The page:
Social media giant Twitter led a plunge in US IT shares on Thursday morning after Facebook and Twitter executives defended their companies before sceptical US politicians.
Twitter shares dropped 6.1 per cent and Facebook shares fell 2.3 per cent as the Nasdaq experienced an overall decline of more than 1 per cent. The Dow, however, eked out a slight gain.
Adding to pressure on technology stocks, the US Justice Department said it would meet state attorneys-general to discuss worries that social media platforms were “intentionally stifling the free exchange of ideas”. Facebook and Twitter were not specifically named.
Top executives from Facebook and Twitter earlier admitted to the US Congress that they took too long to deal with foreign campaigns to influence US politics.
Facebook chief operating officer Sheryl Sandberg, testifying alongside Twitter Chief Executive Jack Dorsey, acknowledged to the Senate Intelligence Committee on Wednesday that the companies were “too slow” to respond to Russian efforts to interfere in the 2016 US election.
“We’ve removed hundreds of pages and accounts involved in coordinated inauthentic behaviour – meaning they misled others about who they were and what they were doing,” Ms Sandberg said in written testimony.
Mr Dorsey said his platform was “unprepared and ill-equipped” for the “weaponisation” of debate.
Facebook, Twitter and other technology firms have been on the defensive for many months over political influence activity on their sites as well as concerns about user privacy.
It followed claims foreign actors spread misinformation and propaganda ahead of the 2016 presidential election through the online platforms.
“With the benefit of hindsight, it is obvious that serious mistakes were made by both Facebook and Twitter,” Democratic senator Mark Warner said.
“You, like the US government, were caught flat-footed by the brazen attacks on our election. Even after the election, you were reluctant to admit there was a problem.”
The era of the wild west in social media is coming to an end. Where we go from here is an open question.”
No representative from Google turned up to the ongoing Senate Intelligence Committee hearing.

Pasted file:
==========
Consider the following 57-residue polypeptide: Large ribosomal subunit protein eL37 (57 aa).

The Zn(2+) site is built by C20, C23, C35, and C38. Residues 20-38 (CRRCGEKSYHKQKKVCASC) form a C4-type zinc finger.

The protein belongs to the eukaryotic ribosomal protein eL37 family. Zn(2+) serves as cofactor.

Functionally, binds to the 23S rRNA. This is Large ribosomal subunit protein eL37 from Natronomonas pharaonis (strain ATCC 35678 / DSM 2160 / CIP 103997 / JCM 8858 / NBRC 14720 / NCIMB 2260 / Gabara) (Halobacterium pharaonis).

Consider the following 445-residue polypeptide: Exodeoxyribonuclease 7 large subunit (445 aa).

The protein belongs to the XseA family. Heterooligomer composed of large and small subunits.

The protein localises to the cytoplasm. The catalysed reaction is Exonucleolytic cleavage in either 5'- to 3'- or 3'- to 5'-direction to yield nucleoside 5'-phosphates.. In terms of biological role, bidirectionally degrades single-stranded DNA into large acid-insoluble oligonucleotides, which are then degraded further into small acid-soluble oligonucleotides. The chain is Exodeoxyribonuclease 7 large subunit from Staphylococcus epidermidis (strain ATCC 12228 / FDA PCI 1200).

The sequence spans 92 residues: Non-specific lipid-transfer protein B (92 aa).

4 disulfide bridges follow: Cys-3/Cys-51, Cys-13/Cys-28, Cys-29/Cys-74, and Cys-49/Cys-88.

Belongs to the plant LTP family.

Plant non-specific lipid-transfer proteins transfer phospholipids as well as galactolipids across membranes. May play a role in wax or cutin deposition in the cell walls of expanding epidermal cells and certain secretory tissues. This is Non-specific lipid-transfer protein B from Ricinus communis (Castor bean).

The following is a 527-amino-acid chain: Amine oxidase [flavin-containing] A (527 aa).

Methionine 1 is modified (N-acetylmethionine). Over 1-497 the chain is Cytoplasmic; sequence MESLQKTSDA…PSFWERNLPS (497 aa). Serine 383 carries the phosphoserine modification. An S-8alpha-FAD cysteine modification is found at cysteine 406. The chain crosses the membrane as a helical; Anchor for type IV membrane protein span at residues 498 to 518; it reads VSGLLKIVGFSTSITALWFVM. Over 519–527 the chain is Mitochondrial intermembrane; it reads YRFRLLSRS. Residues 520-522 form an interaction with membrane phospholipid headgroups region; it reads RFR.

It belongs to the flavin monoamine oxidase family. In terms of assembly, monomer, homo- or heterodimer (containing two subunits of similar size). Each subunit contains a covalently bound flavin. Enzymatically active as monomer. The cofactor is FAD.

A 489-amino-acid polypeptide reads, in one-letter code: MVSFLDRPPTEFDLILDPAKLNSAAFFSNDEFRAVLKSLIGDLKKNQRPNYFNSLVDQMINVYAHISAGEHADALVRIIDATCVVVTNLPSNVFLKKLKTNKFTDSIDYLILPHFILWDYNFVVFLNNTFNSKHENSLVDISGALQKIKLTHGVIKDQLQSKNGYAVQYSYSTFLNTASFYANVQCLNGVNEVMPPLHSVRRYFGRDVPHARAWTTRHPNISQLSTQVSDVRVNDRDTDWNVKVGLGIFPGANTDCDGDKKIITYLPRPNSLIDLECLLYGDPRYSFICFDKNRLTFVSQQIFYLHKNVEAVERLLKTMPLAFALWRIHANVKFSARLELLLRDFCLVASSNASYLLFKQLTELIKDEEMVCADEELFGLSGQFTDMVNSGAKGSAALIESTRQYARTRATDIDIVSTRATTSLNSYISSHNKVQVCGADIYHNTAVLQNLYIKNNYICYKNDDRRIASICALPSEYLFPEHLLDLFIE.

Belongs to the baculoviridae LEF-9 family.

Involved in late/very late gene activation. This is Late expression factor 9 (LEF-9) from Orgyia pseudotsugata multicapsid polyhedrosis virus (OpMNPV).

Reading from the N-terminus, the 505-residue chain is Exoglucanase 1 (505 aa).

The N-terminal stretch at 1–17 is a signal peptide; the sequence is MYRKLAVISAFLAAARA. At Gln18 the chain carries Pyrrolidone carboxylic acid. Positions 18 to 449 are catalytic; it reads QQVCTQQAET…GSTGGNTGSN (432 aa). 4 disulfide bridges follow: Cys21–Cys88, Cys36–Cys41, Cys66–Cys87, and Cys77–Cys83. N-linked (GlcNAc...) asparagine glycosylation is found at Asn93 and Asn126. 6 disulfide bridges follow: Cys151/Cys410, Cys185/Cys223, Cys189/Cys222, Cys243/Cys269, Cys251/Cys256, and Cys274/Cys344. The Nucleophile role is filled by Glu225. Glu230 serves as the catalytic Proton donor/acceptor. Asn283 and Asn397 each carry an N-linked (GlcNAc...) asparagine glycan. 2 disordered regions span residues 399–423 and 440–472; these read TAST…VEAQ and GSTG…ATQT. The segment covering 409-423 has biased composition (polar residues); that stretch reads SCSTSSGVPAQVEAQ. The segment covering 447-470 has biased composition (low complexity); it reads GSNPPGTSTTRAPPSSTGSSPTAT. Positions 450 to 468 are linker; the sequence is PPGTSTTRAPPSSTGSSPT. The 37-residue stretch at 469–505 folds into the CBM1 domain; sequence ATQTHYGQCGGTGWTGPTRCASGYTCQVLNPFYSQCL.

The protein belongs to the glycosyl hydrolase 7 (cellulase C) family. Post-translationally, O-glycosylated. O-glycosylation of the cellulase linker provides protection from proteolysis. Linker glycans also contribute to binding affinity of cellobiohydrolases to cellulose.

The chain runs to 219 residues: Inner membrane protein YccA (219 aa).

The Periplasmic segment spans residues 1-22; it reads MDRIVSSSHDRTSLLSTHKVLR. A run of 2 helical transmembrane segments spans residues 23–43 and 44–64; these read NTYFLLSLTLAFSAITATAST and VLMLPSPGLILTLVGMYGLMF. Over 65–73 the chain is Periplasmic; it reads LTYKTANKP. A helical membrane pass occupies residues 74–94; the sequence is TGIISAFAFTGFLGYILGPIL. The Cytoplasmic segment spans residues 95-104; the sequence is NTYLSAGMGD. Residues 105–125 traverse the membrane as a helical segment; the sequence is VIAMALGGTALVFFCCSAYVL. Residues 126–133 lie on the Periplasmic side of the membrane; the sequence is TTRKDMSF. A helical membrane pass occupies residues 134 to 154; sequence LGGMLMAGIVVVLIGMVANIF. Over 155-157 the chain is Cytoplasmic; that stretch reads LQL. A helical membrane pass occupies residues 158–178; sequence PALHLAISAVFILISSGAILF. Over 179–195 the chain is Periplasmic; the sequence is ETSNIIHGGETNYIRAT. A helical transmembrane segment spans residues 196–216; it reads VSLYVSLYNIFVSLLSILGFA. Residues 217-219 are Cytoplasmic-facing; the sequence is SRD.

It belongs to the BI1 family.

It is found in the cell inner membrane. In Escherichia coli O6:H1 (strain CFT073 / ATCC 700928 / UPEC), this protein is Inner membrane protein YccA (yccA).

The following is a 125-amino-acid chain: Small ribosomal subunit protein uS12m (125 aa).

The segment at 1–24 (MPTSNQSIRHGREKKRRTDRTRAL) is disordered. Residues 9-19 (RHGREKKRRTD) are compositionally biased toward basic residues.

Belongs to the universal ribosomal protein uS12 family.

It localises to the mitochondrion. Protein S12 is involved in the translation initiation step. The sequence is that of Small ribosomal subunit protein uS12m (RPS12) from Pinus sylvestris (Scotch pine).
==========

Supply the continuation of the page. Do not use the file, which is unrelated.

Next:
Mr Warner said he was “deeply disappointed” that Google “chose not to send its own top corporate leadership”.
Before the hearing, US President Donald Trump, without appearing to offer any evidence, accused the companies themselves of interfering in the upcoming US mid-term elections in November, telling The Daily Caller that social media firms were “super liberal.”
In an interview on Tuesday, Mr Trump told the conservative news outlet that “I think they already have” interfered in the November 6 election. The report gave no other details.
Executives from the companies, which have repeatedly denied any political bias, have travelled to Washington several times to testify in Congress. That includes 10 hours of questioning of Facebook chief executive Mark Zuckerberg over two days in April.
The Senate Intelligence Committee has been looking into Russian efforts to influence US public opinion throughout Mr Trump’s presidency, after US intelligence agencies concluded that entities backed by the Kremlin had sought to boost his chances of winning the White House in 2016.
Moscow denies involvement, and Mr Trump – backed by some of his fellow Republicans in Congress – has repeatedly dismissed investigations as a partisan witch hunt or hoax.
Some Republicans have also charged social media companies with bias against Mr Trump and other conservatives.
Mr Dorsey told the House Energy and Commerce Committee that Twitter “does not use political ideology to make any decisions”.
Mr Trump faulted Twitter on July 26, without citing any evidence, for limiting the visibility of prominent Republicans through a practice known as shadow banning.
Last week, Mr Trump accused Google’s search engine of promoting negative news articles and hiding “fair media” coverage of him, vowing to address the situation without providing evidence or giving details of action he might take.